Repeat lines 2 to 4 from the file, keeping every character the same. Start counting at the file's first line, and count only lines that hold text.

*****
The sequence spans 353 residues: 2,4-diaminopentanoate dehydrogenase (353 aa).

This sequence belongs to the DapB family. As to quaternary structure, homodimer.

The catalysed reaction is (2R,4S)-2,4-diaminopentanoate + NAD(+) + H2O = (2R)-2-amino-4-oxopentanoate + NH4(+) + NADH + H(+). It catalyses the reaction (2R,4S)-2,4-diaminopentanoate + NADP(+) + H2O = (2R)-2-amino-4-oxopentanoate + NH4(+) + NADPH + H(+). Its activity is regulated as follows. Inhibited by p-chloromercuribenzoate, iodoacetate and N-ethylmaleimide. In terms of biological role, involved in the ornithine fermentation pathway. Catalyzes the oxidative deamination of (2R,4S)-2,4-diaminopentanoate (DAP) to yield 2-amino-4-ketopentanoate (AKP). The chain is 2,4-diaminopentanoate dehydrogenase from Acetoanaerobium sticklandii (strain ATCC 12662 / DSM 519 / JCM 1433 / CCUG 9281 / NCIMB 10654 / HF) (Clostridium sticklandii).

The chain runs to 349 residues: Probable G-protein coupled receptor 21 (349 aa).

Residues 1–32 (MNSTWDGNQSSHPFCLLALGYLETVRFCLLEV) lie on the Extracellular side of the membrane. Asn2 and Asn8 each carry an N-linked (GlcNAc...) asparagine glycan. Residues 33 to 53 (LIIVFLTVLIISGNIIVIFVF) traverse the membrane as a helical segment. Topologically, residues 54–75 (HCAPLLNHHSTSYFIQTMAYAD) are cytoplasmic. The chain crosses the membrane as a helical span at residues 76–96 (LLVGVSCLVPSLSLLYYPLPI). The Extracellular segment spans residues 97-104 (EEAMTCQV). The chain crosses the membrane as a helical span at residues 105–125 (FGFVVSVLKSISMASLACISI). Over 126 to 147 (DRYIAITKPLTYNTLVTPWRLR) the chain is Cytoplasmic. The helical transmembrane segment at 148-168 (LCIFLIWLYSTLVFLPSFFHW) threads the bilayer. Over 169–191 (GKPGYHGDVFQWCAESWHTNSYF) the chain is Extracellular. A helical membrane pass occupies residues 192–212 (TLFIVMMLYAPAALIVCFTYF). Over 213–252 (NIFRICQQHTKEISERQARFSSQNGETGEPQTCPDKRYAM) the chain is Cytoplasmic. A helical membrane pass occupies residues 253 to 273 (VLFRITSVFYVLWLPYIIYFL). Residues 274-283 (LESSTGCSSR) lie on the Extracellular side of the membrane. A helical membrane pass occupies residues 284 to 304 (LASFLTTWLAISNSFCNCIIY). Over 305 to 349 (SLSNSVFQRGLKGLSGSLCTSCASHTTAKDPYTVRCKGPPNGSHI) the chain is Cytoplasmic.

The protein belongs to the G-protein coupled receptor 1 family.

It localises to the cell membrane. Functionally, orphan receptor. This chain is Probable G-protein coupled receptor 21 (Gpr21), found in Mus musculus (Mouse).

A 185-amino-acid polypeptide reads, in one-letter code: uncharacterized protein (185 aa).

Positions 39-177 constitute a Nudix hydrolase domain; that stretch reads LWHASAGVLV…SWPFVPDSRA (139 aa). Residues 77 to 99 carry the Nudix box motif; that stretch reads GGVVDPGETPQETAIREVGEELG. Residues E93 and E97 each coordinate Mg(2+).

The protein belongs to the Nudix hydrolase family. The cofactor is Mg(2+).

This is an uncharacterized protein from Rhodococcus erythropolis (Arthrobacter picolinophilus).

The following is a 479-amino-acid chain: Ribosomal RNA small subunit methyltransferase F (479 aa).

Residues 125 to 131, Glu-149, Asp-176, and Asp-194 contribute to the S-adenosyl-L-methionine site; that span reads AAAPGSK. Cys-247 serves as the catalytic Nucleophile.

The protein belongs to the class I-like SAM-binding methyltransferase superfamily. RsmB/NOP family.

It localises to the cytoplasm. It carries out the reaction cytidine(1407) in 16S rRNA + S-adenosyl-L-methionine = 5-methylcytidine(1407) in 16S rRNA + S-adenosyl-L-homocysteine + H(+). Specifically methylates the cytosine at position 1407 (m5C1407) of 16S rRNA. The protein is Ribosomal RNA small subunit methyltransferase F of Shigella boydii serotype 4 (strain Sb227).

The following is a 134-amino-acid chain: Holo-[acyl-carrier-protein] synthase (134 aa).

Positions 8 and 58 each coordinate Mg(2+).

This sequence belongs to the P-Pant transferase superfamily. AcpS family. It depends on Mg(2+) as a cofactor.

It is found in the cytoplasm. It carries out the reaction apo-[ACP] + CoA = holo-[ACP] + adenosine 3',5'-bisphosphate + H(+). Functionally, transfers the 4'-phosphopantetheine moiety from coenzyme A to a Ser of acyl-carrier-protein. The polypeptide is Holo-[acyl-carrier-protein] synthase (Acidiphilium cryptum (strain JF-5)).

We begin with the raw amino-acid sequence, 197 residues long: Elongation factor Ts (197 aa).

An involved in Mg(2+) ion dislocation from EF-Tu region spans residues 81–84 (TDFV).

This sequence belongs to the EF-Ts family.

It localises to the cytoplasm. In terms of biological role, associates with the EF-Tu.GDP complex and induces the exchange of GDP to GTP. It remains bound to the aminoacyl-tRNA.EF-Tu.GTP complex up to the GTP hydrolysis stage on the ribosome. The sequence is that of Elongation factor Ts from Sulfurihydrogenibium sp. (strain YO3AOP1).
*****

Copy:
This sequence belongs to the DapB family. As to quaternary structure, homodimer.

The catalysed reaction is (2R,4S)-2,4-diaminopentanoate + NAD(+) + H2O = (2R)-2-amino-4-oxopentanoate + NH4(+) + NADH + H(+). It catalyses the reaction (2R,4S)-2,4-diaminopentanoate + NADP(+) + H2O = (2R)-2-amino-4-oxopentanoate + NH4(+) + NADPH + H(+). Its activity is regulated as follows. Inhibited by p-chloromercuribenzoate, iodoacetate and N-ethylmaleimide. In terms of biological role, involved in the ornithine fermentation pathway. Catalyzes the oxidative deamination of (2R,4S)-2,4-diaminopentanoate (DAP) to yield 2-amino-4-ketopentanoate (AKP). The chain is 2,4-diaminopentanoate dehydrogenase from Acetoanaerobium sticklandii (strain ATCC 12662 / DSM 519 / JCM 1433 / CCUG 9281 / NCIMB 10654 / HF) (Clostridium sticklandii).

The chain runs to 349 residues: Probable G-protein coupled receptor 21 (349 aa).